Background Nairobi, Kenya has a population of nearly 4 million with an annual growth rate of 4%. However despite the increased urbanisation across the city, healthcare provision ignores unintentional injuries including falls among children and adolescents.
Methods The objective of the study was to establish the nature of falls among children aged 0–21 years presenting at the Gertrude’s Children’s Hospital Nairobi, Kenya. The study was retrospective based on the review of hospital records from the year 2004 to 2013. The data was analysed based on age group most at risk for a fall, nature of the fall and the cause of the fall injury.
Results A total of 11,137 children were treated for injuries over the study period. Of these, 5570 (50%) sustained fall-related injuries. The number of children admitted for falls annually increased by 332.82% from 259 in 2004 to 1,121 in 2013. The highest incidence of falls was among the 6–10 year age group (n = 2081; 37.4%) followed by the 11–15 year age group (n = 1502; 27%). The highest number of injuries were sustained by falls on the same ground level (n = 2361; 42.4%), a high place (n = 884; 15.9%) and from staircases (n = 776; 13.9%). The least number of injuries were from buildings (n = 3; 0.05%) and moving vehicles (n = 2; 0.04%). All injuries were classified by the nature of falls; majority were open and superficial wounds (n = 2703; 48.53%) and dislocation and strain of joints (n = 798; 14.3%) while the least were intracranial injuries (n = 9; 0.2%). Overall falls have not increased more than any other cause of injuries.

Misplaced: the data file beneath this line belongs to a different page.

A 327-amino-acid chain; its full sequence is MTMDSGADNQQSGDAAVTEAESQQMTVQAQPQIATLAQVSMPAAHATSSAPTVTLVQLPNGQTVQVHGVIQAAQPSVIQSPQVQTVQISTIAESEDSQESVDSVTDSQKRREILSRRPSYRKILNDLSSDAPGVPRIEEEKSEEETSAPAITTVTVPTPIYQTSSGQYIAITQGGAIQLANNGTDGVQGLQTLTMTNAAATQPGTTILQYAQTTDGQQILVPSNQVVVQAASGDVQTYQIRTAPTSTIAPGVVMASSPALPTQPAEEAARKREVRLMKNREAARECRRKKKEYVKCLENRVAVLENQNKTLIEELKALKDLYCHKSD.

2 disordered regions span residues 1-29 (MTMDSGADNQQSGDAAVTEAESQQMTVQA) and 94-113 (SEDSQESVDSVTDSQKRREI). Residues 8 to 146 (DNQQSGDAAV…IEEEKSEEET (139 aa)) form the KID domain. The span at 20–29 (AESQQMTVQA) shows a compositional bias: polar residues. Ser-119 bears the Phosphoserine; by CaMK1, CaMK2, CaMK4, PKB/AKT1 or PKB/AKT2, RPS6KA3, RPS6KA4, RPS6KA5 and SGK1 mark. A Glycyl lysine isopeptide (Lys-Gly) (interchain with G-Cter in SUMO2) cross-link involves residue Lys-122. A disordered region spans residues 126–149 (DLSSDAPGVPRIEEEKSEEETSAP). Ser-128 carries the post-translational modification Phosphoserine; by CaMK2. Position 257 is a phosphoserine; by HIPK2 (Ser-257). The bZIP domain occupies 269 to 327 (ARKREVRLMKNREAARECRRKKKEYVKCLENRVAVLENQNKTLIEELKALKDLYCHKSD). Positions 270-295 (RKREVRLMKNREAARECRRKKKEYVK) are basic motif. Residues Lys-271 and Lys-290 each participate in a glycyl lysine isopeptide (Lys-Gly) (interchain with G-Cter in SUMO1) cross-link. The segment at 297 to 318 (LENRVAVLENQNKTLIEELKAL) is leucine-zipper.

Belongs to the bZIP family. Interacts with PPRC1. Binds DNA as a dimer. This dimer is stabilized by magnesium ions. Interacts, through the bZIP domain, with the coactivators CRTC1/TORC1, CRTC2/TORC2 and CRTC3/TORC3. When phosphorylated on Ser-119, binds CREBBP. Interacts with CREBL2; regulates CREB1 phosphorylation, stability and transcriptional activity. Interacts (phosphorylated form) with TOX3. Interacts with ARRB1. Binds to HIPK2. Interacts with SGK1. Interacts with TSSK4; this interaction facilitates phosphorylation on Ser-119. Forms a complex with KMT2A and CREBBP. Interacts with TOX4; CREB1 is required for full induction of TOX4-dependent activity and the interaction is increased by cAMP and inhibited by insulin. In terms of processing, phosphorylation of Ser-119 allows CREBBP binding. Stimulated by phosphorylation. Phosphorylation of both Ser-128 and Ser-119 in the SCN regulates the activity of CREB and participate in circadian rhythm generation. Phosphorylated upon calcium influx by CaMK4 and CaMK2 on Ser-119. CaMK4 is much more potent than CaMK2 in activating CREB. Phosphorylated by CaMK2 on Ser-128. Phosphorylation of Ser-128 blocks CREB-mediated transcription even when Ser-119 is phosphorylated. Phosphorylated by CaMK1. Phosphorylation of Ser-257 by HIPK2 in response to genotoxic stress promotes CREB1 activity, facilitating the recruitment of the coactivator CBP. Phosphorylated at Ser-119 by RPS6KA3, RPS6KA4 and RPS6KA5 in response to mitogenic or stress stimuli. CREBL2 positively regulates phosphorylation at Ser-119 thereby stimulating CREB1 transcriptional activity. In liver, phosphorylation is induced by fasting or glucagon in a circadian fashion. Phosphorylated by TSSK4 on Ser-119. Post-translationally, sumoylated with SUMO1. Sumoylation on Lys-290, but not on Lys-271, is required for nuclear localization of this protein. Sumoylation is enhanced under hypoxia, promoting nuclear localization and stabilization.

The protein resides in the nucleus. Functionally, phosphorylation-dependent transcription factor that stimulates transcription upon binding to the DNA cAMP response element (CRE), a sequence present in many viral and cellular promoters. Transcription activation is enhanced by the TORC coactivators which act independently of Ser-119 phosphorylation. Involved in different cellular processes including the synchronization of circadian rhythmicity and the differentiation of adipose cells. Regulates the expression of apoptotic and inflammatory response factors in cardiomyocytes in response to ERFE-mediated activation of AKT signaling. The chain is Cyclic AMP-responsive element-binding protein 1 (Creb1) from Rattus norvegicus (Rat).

Conclusions The clinical setting of a children’s hospital allows for easy identification of children most at risk of an unintentional injury. Interventions should be put in place in the communities they live in, and there should be more studies on the causes of fall injuries among children. These injuries may be serious enough to require hospital treatment and even result in disability.
- Unintentional injury
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